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Is Kwanzaa Still A Thing?

Wednesday marked the start of Kwanzaa, the seven day festival celebrating African-American culture. In the 1980s and '90s, many considered Kwanzaa a mainstream holiday like Christmas and Hanukkah. But now there seems to be less fanfare. Host Michel Martin speaks with Duke University's Mark Anthony Neal about whether Kwanzaa is still a thing.
NPR

The Year In Tweets

President Obama might have had the top tweet this year, but a lot of other notable things were said and discussed on Twitter in 2012. Host Michel Martin gets a breakdown of the year's top tweets from Keli Goff of The Root and blogger Viviana Hurtado of The Wise Latina Club.
NPR

As Water Level Falls, Concerns About Mississippi River's Barge Traffic Rise

The drought gripping the nation's midsection has made the river very hard to navigate from St. Louis to Cairo, Ill., where it meets the Ohio River. By next week, barge traffic may have to halt altogether in that section, trade groups warn.
NPR

Little Hope, Low Expectations, Lots Of Gloom: 'Fiscal Cliff' Talk Is Dreary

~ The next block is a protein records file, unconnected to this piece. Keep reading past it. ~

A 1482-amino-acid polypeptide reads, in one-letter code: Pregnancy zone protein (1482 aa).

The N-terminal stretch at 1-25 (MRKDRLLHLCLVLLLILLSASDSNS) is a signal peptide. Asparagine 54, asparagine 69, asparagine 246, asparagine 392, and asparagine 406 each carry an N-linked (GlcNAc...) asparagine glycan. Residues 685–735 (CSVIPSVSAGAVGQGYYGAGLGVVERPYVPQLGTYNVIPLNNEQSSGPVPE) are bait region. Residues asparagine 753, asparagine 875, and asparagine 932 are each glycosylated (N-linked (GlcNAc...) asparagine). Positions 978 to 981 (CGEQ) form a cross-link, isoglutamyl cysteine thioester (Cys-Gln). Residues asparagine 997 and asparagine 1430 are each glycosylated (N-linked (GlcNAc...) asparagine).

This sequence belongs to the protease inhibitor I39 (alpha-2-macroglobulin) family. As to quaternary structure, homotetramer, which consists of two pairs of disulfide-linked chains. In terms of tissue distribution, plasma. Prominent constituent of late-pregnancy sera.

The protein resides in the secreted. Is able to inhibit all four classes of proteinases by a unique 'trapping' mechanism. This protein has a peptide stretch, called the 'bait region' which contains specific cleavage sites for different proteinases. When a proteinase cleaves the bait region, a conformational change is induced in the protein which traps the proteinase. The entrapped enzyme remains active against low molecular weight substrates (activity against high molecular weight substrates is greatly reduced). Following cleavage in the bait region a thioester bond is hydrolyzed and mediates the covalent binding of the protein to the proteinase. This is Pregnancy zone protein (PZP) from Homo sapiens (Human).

President Obama and congressional leaders will meet this afternoon. There's not much talk about a deal being reached that bridges their differences over taxes and spending. But at least a few lawmakers are still optimistic.
NPR

Remembering Gen. Schwarzkopf, 'Military Hero Of His Generation'

The general who led coalition forces during the successful 1991 war to push Iraqi troops out of Kuwait, "removed the scar of Vietnam" from officers who had also served in that earlier war, says retired Maj. Gen. Robert Scales Jr.
NPR

Author Offers Unique Reward To Finder Of His Dog

Dennis Lehane, who wrote the darkly compelling novels Mystic River and Gone Baby Gone, has lost his beloved rescue dog. The novelist describes Tessa as "immeasurably sweet." To the finder, Lehane will name a character after you in his next novel.
NPR

Russia's Putin Signs Controversial Adoption Bill

Russian President Vladimir Putin on Friday signed a measure that would ban Americans from adopting Russian children. The ban is designed as retaliation for a new U.S. law that sanctions Russian officials accused of human rights violations.

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